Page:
Antibiotics may be Beneficial in Moderate Cholera

by Dr. Simi Paknikar on  January 15, 2011 at 8:24 AM Health In Focus
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Cholera is a diarrheal disease caused due to intake of food or water contaminated with a bacterium called Vibrio cholerae. It spreads as epidemics in places of poor sanitation and overcrowding. It causes watery diarrhea, which could be severe and lead to dehydration and death if not treated.
 Antibiotics may be Beneficial in Moderate Cholera
Antibiotics may be Beneficial in Moderate Cholera

The WHO recommends oral rehydration solution as the first line of treatment in cholera. ORS helps to prevent and treat the dehydration and reduce the chances of death in patients with cholera. Patients with severe dehydration are treated with intravenous fluids so that the fluids are replaced faster. Antibiotics such as doxycycline, ciprofloxacin and azithromycin, tetracycline, furazolidone and trimethoprim - sulfamethoxazole are used in the treatment in cholera depending on the sensitivity of the organism. Antibiotics shorten the duration of illness as well as reduce the spread of the disease to other members of the community. The WHO currently recommends the use of antibiotics for severe cases only, that is, in patients with 10% or more than 10% dehydration.

Some researchers however, feel that the guidelines recommended by the International Center for Diarrheal Disease Research, Bangladesh are more appropriate for the treatment of cholera with antibiotics. These recommendations suggest the use of antibiotics for severe as well as moderate cases, that is, patients with 5 to 10 % dehydration, who pass large volumes of diarrheal stools during treatment and who suffer from typical cholera symptoms. Antibiotics are however not recommended to prevent infections in close contacts of patients, since such a practice could lead to the development of resistance.  Since the patient may vomit out the antibiotic, researchers recommend that the antibiotics may be started after adequate rehydration is achieved and vomiting in the patient reduced.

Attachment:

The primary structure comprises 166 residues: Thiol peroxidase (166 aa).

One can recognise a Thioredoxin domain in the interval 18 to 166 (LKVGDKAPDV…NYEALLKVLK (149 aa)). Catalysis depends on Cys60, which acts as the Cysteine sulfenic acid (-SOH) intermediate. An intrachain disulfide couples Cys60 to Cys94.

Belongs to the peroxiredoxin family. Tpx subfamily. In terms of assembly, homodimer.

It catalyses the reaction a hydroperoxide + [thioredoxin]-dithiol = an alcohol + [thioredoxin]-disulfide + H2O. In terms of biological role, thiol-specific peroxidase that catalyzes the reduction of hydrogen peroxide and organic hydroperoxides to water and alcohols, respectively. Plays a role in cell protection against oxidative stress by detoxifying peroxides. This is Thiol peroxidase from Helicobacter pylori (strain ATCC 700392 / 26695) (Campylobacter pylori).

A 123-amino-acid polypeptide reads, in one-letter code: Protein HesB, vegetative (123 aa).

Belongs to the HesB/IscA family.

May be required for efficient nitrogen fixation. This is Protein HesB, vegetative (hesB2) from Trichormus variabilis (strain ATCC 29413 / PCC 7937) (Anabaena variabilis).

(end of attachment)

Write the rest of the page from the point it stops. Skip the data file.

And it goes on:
Reference: Antibiotics for both moderate and severe cholera. N Engl J Med. 2011;364(1):5-7

Source: Medindia

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We must take these recommendations and suggestions using a pinch of salt because, [1] its always difficult to clinically diagnose dehydration as 5%,10% or more based on clinical examination. (2) These are not new antibiotics but the one used in the last 20-30 years. Advising to wait for patient to stop vomiting before commencing treatment is difficult as any patient with ten or more percent dehydration is likely to be very ill. No doctor living on earth will wait to institute treatment. The only fact which we must give importance is to emphasis on using the correct dose based on body surface area or weight. These bacteria cause more harm when the dose of antibiotic is low because the antibiotic will kill good bacteria and these bad ones will develop resistance fast and make the patient chronic carrier. The main problem of giving adequate dose as this will increase the cost of care and also side effects which is often difficult to tolerate.


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